Diagnosing our Health Care Woes
September 25, 2006
No one disputes the diagnosis: American health care is in lousy shape. As a practicing physician for more than 30 years, I find the pervasiveness of managed care very troubling.
The problems with our health care system are not the result of too little government intervention, but rather too much. Contrary to the claims of many advocates of increased government regulation of health care, rising costs and red tape do not represent market failure. Rather, they represent the failure of government policies that have destroyed the health care market.
It's time to rethink the whole system of HMOs and managed care. This entire unnecessary level of corporatism rakes off profits and worsens the quality of care. But HMOs did not arise in the free market; they are creatures of government interference in health care dating to the 1970s. These non-market institutions have gained control over medical care through collusion between organized medicine, politicians, and drug companies, in an effort to move America toward "free" universal health care.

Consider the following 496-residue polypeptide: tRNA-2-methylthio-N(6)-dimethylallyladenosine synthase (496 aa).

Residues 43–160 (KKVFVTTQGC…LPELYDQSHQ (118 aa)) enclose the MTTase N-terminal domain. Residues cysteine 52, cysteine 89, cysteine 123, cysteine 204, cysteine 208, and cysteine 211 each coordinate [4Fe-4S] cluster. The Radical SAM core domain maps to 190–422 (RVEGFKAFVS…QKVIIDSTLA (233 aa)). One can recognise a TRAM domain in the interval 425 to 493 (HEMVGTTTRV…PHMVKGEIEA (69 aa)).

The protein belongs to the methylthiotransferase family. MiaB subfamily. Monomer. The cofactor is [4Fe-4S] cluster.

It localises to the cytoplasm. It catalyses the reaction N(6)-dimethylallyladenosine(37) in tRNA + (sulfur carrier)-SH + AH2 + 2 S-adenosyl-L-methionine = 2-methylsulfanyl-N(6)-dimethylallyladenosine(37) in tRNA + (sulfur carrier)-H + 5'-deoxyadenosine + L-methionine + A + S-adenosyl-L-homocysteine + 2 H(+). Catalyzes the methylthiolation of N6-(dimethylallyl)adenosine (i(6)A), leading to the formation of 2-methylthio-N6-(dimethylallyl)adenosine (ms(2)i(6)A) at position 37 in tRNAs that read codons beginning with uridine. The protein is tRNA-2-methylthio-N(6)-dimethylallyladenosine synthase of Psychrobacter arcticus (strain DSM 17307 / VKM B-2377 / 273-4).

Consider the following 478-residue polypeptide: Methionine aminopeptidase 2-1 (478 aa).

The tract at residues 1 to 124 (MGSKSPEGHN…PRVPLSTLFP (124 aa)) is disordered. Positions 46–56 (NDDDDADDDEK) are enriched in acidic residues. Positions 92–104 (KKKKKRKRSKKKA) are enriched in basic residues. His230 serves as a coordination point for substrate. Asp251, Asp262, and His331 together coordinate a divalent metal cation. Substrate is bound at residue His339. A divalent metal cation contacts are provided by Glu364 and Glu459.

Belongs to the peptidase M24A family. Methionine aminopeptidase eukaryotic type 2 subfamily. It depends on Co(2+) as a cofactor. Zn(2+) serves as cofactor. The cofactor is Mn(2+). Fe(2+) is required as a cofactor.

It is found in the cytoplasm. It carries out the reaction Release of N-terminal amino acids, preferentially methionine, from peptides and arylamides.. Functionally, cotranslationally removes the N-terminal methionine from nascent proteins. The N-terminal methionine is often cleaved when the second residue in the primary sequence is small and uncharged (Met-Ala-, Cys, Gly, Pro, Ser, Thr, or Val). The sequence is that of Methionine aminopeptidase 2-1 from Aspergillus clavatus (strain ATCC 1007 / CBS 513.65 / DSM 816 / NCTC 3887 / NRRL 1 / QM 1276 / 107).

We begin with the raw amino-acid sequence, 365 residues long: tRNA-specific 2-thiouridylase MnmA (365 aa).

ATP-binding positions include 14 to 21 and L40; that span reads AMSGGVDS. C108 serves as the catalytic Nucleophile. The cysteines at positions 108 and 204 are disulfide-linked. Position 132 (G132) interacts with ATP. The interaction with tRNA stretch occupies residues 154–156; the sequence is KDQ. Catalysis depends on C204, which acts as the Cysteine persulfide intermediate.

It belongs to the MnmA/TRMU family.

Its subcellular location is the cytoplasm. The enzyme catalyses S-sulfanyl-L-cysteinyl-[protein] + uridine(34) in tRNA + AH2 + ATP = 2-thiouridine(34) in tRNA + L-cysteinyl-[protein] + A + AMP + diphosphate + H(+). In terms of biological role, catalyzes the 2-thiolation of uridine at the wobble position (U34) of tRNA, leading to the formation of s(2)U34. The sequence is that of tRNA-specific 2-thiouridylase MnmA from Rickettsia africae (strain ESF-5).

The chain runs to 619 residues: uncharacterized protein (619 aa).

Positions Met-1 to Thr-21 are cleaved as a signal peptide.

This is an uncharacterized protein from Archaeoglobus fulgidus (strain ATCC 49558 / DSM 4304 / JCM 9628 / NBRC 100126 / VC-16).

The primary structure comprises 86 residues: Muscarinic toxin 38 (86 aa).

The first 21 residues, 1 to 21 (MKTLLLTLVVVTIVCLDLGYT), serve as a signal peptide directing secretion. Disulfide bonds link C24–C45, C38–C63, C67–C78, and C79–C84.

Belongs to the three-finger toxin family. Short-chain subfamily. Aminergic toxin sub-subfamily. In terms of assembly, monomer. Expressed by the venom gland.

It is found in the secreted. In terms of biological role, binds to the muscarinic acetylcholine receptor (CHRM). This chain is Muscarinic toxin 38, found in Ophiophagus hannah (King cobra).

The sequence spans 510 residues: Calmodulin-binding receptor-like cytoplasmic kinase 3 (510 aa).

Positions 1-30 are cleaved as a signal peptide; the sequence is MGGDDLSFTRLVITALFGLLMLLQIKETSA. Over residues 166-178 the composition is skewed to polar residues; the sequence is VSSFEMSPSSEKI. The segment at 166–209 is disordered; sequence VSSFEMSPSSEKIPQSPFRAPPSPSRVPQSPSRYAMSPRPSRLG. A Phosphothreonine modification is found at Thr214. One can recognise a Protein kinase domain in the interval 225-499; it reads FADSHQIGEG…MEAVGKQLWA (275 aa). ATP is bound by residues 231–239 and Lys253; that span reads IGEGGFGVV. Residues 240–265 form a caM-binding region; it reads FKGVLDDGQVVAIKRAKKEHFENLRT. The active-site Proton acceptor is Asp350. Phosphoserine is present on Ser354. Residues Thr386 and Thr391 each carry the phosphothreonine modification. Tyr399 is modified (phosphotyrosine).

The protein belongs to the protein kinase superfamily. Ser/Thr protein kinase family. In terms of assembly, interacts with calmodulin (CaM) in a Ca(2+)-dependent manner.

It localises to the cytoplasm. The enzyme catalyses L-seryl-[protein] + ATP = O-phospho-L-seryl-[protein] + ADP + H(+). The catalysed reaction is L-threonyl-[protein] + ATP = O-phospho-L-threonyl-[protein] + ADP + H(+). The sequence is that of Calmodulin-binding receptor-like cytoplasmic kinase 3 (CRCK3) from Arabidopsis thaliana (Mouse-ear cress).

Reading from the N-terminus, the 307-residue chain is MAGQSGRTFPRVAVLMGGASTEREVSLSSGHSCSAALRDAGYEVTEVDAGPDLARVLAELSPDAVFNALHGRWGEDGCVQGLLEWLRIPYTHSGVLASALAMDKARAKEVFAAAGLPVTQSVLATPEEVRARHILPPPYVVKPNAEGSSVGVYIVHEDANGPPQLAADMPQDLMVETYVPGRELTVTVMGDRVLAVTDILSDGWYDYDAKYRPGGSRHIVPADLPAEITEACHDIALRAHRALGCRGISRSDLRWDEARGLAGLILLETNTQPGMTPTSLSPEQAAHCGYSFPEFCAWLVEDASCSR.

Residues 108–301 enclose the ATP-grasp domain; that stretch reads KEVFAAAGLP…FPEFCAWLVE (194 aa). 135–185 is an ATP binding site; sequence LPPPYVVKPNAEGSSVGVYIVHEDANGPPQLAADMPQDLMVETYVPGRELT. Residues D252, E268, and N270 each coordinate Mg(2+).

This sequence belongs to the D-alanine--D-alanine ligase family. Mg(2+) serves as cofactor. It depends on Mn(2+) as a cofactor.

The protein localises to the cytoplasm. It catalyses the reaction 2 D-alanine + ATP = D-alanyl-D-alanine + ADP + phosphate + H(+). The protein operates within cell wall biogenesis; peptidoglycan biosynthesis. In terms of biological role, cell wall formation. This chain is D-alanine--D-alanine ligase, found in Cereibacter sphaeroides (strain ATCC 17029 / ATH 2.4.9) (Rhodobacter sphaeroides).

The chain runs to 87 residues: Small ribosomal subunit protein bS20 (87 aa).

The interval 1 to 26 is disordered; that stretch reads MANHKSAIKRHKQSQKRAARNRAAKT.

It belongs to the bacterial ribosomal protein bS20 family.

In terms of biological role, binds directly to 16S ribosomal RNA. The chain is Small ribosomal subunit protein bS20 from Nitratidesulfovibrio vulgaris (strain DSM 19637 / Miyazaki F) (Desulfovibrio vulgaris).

One big problem arises from the 1974 ERISA law, which grants tax benefits to employers for providing health care, while not allowing similar incentives for individuals. This results in the illogical coupling between employment and health insurance. As such, government removed the market incentive for health insurance companies to cater to the actual health-care consumer. As a greater amount of government and corporate money has been used to pay medical bills, costs have risen artificially out of the range of most individuals.
Only true competition assures that the consumer gets the best deal at the best price possible by putting pressure on the providers. Patients are better served by having options and choices, not new federal bureaucracies and limitations on legal remedies. Such choices and options will arrive only when we unravel the HMO web rooted in old laws, and change the tax code to allow individual Americans to fully deduct all healthcare costs from their taxes, as employers can.
As government bureaucracy continues to give preferences and protections to HMOs and trial lawyers, it will be the patients who lose, despite the glowing rhetoric from the special interests in Washington. Patients will pay ever rising prices and receive declining care while doctors continue to leave the profession in droves.